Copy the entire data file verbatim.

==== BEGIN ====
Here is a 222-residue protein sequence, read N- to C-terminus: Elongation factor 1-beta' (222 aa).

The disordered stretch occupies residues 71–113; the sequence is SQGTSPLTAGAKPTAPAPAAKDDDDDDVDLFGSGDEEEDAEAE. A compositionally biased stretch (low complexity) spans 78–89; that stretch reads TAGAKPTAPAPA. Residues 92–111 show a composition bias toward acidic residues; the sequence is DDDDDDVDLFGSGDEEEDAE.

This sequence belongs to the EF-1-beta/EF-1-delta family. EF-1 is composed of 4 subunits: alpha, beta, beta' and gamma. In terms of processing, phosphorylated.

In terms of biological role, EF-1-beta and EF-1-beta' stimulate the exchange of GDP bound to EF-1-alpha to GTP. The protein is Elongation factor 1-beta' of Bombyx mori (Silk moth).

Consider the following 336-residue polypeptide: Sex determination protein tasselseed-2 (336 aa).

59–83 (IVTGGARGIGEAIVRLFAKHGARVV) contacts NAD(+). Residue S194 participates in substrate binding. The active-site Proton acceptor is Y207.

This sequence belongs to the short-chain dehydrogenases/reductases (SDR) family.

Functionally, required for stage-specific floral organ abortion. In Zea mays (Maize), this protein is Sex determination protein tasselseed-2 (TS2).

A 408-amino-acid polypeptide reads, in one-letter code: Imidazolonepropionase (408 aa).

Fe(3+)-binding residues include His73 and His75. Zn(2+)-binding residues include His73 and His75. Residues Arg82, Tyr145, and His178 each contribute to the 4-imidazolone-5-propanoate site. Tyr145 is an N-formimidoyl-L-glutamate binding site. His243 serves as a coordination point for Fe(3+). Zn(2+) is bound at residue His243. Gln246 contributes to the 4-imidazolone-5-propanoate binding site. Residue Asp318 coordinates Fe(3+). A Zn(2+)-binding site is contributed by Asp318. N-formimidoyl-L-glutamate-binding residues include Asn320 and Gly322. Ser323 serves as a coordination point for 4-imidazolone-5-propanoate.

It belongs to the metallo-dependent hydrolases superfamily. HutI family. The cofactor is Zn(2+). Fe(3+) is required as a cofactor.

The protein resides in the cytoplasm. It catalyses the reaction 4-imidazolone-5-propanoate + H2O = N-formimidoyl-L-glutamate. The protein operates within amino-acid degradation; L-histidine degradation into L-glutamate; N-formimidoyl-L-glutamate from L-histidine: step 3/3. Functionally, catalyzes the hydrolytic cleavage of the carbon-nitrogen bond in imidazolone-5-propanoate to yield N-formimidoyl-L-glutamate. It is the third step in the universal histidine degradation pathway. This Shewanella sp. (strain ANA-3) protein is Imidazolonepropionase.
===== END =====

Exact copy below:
Here is a 222-residue protein sequence, read N- to C-terminus: Elongation factor 1-beta' (222 aa).

The disordered stretch occupies residues 71–113; the sequence is SQGTSPLTAGAKPTAPAPAAKDDDDDDVDLFGSGDEEEDAEAE. A compositionally biased stretch (low complexity) spans 78–89; that stretch reads TAGAKPTAPAPA. Residues 92–111 show a composition bias toward acidic residues; the sequence is DDDDDDVDLFGSGDEEEDAE.

This sequence belongs to the EF-1-beta/EF-1-delta family. EF-1 is composed of 4 subunits: alpha, beta, beta' and gamma. In terms of processing, phosphorylated.

In terms of biological role, EF-1-beta and EF-1-beta' stimulate the exchange of GDP bound to EF-1-alpha to GTP. The protein is Elongation factor 1-beta' of Bombyx mori (Silk moth).

Consider the following 336-residue polypeptide: Sex determination protein tasselseed-2 (336 aa).

59–83 (IVTGGARGIGEAIVRLFAKHGARVV) contacts NAD(+). Residue S194 participates in substrate binding. The active-site Proton acceptor is Y207.

This sequence belongs to the short-chain dehydrogenases/reductases (SDR) family.

Functionally, required for stage-specific floral organ abortion. In Zea mays (Maize), this protein is Sex determination protein tasselseed-2 (TS2).

A 408-amino-acid polypeptide reads, in one-letter code: Imidazolonepropionase (408 aa).

Fe(3+)-binding residues include His73 and His75. Zn(2+)-binding residues include His73 and His75. Residues Arg82, Tyr145, and His178 each contribute to the 4-imidazolone-5-propanoate site. Tyr145 is an N-formimidoyl-L-glutamate binding site. His243 serves as a coordination point for Fe(3+). Zn(2+) is bound at residue His243. Gln246 contributes to the 4-imidazolone-5-propanoate binding site. Residue Asp318 coordinates Fe(3+). A Zn(2+)-binding site is contributed by Asp318. N-formimidoyl-L-glutamate-binding residues include Asn320 and Gly322. Ser323 serves as a coordination point for 4-imidazolone-5-propanoate.

It belongs to the metallo-dependent hydrolases superfamily. HutI family. The cofactor is Zn(2+). Fe(3+) is required as a cofactor.

The protein resides in the cytoplasm. It catalyses the reaction 4-imidazolone-5-propanoate + H2O = N-formimidoyl-L-glutamate. The protein operates within amino-acid degradation; L-histidine degradation into L-glutamate; N-formimidoyl-L-glutamate from L-histidine: step 3/3. Functionally, catalyzes the hydrolytic cleavage of the carbon-nitrogen bond in imidazolone-5-propanoate to yield N-formimidoyl-L-glutamate. It is the third step in the universal histidine degradation pathway. This Shewanella sp. (strain ANA-3) protein is Imidazolonepropionase.